Japan’s total sea cucumber exports value last year was estimated at £143.8mn and some gangs are reportedly making as much revenue from sea cucumbers as amphetamine trafficking, creating an intriguing prospect for any possible Japanese spin-off of the hit Netflix series, ‘Breaking Bad’.

And finally, a double dose of French farce…

France’s President Emmanuel Macron was rocked this month by the revelation that his Security Officer pretended to be a policeman during protests and violently hit members of the public.

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The French daily Le Monde exposed how Security Officer Alexandre Benalla (pictured above, left of the centre figure of President Macron) had masqueraded as a police officer and violently assaulted a young man and woman at a Paris demonstration on 1 May to mark labour day, video evidence documenting all.

The Élysée Palace, the French President’s official residence, only finally sacked Benalla when it came to light that Benalla had tried to steal state surveillance footage of the incident. Opposition politicians demanded to know more and it since emerged that France’s interior ministry was aware of the incident on 2 May, but chose only to suspend Benalla for 15 days.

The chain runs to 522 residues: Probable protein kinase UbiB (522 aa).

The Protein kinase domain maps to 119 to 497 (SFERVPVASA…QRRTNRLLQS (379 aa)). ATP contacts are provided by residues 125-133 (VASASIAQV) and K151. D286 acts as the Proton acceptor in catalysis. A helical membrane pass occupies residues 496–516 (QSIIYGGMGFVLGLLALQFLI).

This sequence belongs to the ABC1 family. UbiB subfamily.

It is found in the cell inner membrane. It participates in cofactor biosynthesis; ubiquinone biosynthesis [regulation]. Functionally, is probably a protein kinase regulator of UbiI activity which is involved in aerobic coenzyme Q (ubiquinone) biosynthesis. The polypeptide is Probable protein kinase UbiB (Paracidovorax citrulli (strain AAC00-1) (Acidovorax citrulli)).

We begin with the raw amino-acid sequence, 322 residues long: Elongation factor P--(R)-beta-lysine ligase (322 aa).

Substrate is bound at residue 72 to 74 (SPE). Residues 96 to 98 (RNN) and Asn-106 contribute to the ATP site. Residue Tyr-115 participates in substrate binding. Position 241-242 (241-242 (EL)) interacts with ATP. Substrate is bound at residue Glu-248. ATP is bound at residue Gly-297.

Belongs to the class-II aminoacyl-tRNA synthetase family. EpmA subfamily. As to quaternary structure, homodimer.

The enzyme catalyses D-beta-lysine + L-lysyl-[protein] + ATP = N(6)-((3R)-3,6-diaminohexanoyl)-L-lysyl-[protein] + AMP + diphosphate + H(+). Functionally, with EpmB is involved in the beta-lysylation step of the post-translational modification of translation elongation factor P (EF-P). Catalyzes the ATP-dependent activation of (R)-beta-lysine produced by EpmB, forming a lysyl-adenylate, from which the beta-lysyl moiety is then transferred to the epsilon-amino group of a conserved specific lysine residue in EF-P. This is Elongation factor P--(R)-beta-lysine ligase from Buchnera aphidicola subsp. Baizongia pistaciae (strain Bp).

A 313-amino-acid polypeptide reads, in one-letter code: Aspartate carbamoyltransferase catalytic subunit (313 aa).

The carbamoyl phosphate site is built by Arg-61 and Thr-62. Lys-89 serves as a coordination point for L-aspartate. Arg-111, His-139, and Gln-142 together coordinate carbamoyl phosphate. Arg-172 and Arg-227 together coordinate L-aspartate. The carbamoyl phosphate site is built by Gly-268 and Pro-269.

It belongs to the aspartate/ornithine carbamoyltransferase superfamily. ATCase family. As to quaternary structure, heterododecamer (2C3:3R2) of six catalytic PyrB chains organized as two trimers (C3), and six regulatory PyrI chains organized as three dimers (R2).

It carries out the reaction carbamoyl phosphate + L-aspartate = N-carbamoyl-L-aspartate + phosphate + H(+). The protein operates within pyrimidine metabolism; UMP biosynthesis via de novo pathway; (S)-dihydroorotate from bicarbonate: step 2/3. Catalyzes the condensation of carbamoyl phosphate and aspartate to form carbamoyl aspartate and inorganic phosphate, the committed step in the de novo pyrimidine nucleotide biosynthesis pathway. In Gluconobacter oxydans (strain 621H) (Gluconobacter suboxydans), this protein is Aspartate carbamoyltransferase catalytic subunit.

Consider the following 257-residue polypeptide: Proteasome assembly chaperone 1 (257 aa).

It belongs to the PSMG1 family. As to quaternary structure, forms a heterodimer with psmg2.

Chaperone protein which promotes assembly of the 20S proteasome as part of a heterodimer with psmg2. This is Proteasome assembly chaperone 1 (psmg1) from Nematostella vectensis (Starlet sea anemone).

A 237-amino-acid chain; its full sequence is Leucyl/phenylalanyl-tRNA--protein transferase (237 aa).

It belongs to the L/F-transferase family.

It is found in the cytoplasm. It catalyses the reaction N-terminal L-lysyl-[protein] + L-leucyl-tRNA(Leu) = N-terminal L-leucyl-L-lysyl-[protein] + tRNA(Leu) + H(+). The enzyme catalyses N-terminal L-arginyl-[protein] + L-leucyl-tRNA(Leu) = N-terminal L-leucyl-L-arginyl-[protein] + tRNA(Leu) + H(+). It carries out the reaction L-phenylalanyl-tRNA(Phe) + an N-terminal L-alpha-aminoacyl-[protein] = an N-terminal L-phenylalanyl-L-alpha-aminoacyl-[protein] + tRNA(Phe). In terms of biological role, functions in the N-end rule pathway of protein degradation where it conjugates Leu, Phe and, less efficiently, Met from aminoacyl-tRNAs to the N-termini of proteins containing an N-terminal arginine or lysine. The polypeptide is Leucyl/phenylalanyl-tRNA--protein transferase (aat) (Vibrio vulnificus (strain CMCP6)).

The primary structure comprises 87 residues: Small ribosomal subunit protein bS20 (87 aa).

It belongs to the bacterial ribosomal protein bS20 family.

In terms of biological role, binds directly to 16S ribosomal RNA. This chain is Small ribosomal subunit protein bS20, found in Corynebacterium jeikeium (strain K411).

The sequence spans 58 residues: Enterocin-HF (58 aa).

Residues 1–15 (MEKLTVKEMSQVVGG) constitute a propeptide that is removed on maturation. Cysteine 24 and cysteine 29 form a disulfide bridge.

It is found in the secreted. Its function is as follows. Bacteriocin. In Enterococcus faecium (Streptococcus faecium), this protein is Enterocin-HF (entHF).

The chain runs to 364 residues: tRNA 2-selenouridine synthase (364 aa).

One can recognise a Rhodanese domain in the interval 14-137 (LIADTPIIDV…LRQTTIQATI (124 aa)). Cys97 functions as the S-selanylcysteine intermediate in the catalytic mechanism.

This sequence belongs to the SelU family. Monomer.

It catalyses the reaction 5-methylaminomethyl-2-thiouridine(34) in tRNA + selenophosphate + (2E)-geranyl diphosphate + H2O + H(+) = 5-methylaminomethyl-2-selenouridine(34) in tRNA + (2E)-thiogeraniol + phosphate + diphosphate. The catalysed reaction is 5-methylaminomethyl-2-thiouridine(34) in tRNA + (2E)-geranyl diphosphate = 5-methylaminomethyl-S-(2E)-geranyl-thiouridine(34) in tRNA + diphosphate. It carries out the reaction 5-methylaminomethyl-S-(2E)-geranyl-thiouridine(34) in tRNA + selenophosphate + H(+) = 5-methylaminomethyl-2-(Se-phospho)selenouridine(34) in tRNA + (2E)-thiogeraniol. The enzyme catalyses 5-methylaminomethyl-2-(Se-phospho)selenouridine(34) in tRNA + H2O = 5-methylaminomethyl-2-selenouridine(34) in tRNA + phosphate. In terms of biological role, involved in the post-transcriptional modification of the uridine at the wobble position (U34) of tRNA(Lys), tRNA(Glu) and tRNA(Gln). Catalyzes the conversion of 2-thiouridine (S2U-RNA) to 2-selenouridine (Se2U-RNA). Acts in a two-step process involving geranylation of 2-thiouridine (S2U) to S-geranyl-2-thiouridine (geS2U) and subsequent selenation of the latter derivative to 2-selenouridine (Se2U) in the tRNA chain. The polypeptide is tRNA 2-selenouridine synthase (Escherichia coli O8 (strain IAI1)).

Mr Benalla has been formally charged by the police for violence and prohibited possession of a weapon, while President Macron stated in a gathering of his La République En Marche! party MPs that it was ‘a betrayal’ and he took full responsibility.

Meanwhile, France’s spectacular military parade to mark Bastille Day, the day when in 1789 the people of Paris stormed the gates of Bastille prison effectively starting the French Revolution, saw some unfortunate mishaps occur…

All in all, an eventful month on the other side of the English Channel.

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Editor 2018-19 | International Editor 2017/18. Final year Modern History and Politics student from Bedford. Drinks far too much tea for his own good.